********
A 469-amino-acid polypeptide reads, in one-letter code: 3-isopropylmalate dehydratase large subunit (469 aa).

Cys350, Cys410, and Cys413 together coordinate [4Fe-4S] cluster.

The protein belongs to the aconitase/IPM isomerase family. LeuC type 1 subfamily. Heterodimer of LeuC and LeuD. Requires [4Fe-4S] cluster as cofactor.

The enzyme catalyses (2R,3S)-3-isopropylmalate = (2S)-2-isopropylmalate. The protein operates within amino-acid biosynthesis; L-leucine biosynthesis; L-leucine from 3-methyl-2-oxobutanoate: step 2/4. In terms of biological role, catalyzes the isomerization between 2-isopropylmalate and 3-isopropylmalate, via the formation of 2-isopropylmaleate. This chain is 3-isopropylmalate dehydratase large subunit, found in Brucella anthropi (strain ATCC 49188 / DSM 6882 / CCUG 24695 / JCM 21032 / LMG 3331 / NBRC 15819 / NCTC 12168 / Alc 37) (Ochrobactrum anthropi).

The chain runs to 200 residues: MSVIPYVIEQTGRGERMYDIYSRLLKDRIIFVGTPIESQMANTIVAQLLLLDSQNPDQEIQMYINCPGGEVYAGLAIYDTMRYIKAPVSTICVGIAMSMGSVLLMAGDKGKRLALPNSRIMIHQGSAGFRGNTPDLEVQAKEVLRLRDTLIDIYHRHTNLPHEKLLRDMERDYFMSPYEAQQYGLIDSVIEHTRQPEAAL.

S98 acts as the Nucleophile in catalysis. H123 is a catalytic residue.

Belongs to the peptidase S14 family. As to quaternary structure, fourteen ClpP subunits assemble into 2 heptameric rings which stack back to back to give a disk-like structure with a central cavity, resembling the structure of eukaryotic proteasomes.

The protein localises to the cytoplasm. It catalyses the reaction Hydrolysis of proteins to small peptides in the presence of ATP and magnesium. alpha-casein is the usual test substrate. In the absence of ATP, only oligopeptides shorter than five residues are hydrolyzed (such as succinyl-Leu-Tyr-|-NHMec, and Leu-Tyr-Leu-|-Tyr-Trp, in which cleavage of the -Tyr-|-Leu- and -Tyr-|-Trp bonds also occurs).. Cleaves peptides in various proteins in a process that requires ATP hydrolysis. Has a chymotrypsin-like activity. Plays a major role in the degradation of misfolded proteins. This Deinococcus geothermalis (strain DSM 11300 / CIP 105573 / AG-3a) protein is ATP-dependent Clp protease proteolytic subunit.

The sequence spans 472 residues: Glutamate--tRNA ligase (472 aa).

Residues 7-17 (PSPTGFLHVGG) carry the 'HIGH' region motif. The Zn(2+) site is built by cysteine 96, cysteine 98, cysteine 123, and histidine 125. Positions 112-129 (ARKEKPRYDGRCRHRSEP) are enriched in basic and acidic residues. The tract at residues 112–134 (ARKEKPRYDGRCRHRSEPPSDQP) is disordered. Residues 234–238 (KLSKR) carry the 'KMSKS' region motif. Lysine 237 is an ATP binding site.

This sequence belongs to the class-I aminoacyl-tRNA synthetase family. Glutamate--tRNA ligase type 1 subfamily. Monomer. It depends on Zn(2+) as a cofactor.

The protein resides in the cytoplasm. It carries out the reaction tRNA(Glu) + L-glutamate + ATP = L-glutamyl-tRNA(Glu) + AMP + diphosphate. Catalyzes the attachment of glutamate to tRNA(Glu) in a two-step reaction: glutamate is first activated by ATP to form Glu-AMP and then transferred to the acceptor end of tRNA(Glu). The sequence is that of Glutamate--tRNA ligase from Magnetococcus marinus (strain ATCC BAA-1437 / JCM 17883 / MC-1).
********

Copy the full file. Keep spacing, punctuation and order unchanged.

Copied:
A 469-amino-acid polypeptide reads, in one-letter code: 3-isopropylmalate dehydratase large subunit (469 aa).

Cys350, Cys410, and Cys413 together coordinate [4Fe-4S] cluster.

The protein belongs to the aconitase/IPM isomerase family. LeuC type 1 subfamily. Heterodimer of LeuC and LeuD. Requires [4Fe-4S] cluster as cofactor.

The enzyme catalyses (2R,3S)-3-isopropylmalate = (2S)-2-isopropylmalate. The protein operates within amino-acid biosynthesis; L-leucine biosynthesis; L-leucine from 3-methyl-2-oxobutanoate: step 2/4. In terms of biological role, catalyzes the isomerization between 2-isopropylmalate and 3-isopropylmalate, via the formation of 2-isopropylmaleate. This chain is 3-isopropylmalate dehydratase large subunit, found in Brucella anthropi (strain ATCC 49188 / DSM 6882 / CCUG 24695 / JCM 21032 / LMG 3331 / NBRC 15819 / NCTC 12168 / Alc 37) (Ochrobactrum anthropi).

The chain runs to 200 residues: MSVIPYVIEQTGRGERMYDIYSRLLKDRIIFVGTPIESQMANTIVAQLLLLDSQNPDQEIQMYINCPGGEVYAGLAIYDTMRYIKAPVSTICVGIAMSMGSVLLMAGDKGKRLALPNSRIMIHQGSAGFRGNTPDLEVQAKEVLRLRDTLIDIYHRHTNLPHEKLLRDMERDYFMSPYEAQQYGLIDSVIEHTRQPEAAL.

S98 acts as the Nucleophile in catalysis. H123 is a catalytic residue.

Belongs to the peptidase S14 family. As to quaternary structure, fourteen ClpP subunits assemble into 2 heptameric rings which stack back to back to give a disk-like structure with a central cavity, resembling the structure of eukaryotic proteasomes.

The protein localises to the cytoplasm. It catalyses the reaction Hydrolysis of proteins to small peptides in the presence of ATP and magnesium. alpha-casein is the usual test substrate. In the absence of ATP, only oligopeptides shorter than five residues are hydrolyzed (such as succinyl-Leu-Tyr-|-NHMec, and Leu-Tyr-Leu-|-Tyr-Trp, in which cleavage of the -Tyr-|-Leu- and -Tyr-|-Trp bonds also occurs).. Cleaves peptides in various proteins in a process that requires ATP hydrolysis. Has a chymotrypsin-like activity. Plays a major role in the degradation of misfolded proteins. This Deinococcus geothermalis (strain DSM 11300 / CIP 105573 / AG-3a) protein is ATP-dependent Clp protease proteolytic subunit.

The sequence spans 472 residues: Glutamate--tRNA ligase (472 aa).

Residues 7-17 (PSPTGFLHVGG) carry the 'HIGH' region motif. The Zn(2+) site is built by cysteine 96, cysteine 98, cysteine 123, and histidine 125. Positions 112-129 (ARKEKPRYDGRCRHRSEP) are enriched in basic and acidic residues. The tract at residues 112–134 (ARKEKPRYDGRCRHRSEPPSDQP) is disordered. Residues 234–238 (KLSKR) carry the 'KMSKS' region motif. Lysine 237 is an ATP binding site.

This sequence belongs to the class-I aminoacyl-tRNA synthetase family. Glutamate--tRNA ligase type 1 subfamily. Monomer. It depends on Zn(2+) as a cofactor.

The protein resides in the cytoplasm. It carries out the reaction tRNA(Glu) + L-glutamate + ATP = L-glutamyl-tRNA(Glu) + AMP + diphosphate. Catalyzes the attachment of glutamate to tRNA(Glu) in a two-step reaction: glutamate is first activated by ATP to form Glu-AMP and then transferred to the acceptor end of tRNA(Glu). The sequence is that of Glutamate--tRNA ligase from Magnetococcus marinus (strain ATCC BAA-1437 / JCM 17883 / MC-1).